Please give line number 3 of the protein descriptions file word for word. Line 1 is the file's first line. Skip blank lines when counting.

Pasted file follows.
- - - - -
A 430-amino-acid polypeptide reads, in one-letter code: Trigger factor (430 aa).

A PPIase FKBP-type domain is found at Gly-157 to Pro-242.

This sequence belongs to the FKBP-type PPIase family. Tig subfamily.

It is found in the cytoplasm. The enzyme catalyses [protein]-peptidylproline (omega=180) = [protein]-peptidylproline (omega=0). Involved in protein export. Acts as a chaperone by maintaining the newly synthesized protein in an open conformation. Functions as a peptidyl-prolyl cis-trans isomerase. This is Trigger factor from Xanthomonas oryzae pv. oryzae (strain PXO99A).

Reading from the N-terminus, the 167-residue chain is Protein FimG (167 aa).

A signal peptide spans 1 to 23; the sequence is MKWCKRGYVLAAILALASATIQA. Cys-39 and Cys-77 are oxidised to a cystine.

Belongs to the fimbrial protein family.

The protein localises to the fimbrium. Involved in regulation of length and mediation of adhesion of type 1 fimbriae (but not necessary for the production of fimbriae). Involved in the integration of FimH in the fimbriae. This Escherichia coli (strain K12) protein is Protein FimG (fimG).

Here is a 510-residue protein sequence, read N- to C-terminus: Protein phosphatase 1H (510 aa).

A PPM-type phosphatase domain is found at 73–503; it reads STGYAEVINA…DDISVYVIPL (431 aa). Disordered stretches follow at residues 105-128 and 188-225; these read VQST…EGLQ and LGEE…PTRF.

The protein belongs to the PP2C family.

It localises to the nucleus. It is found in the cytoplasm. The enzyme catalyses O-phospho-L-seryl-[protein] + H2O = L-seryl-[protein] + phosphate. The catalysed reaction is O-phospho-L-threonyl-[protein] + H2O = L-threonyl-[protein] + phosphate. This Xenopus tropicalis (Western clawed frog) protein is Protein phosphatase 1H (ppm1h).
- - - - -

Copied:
This sequence belongs to the FKBP-type PPIase family. Tig subfamily.